On Wed, Jan 18, 2017 at 11:00 AM, aleba...@gmail.com <aleba...@gmail.com>

> Let's look at what the user asked this function, and what it returns:
>> User asks: please give me random pairs of the three items, where item 1
>> has probability 0.2, item 2 has 0.4, and 3 has 0.4.
>> Function returns: random pairs, where if you make many random returned
>> results (as in the law of large numbers) and look at the items they
>> contain, item 1 is 0.2333 of the items, item 2 is 0.38333, and item 3 is
>> 0.38333.
>> These are not (quite) the probabilities the user asked for...
>> Can you explain a sense where the user's requested probabilities (0.2,
>> 0.4, 0.4) are actually adhered in the results which random.choice returns?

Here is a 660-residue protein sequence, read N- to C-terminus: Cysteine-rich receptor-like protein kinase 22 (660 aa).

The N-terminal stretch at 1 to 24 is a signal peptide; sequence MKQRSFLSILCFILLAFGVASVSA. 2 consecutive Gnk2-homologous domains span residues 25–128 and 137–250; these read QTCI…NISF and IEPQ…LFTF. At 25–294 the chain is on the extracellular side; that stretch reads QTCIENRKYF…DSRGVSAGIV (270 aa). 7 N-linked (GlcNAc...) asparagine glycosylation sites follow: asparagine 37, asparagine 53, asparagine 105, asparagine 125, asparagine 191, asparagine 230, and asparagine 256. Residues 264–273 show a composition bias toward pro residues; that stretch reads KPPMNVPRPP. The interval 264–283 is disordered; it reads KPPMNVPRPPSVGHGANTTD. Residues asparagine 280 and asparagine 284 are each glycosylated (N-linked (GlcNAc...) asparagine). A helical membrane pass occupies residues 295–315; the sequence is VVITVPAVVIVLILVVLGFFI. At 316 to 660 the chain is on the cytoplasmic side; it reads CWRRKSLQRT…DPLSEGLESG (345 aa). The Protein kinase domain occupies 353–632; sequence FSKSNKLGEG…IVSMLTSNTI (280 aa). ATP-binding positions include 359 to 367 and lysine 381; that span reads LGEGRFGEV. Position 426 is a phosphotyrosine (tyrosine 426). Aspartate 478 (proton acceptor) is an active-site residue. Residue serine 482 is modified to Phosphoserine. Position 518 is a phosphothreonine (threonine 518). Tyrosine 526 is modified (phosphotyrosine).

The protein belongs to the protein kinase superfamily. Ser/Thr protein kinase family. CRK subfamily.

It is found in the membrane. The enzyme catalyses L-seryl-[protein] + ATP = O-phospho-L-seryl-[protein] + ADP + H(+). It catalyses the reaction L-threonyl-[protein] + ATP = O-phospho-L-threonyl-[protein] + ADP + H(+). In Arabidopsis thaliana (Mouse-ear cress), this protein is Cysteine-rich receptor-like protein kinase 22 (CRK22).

> I think that the question the user is asking by specifying p is a slightly
> different one:
>      "please give me random pairs of the three items extracted from a
> population of 3 items where item 1 has probability of being extracted of
> 0.2, item 2 has 0.4, and 3 has 0.4. Also please remove extract items once
> extracted."

You are right, if that is what the user wants, numpy.random.choice does the
right thing.

I'm just wondering whether this is actually what users want, and whether
they understand this is what they are getting.

As I said, I expected it to generate pairs with, empirically, the desired
distribution of individual items. The documentation of numpy.random.choice
seemed to me (wrongly) that it implis that that's what it does. So I was
surprised to realize that it does not.

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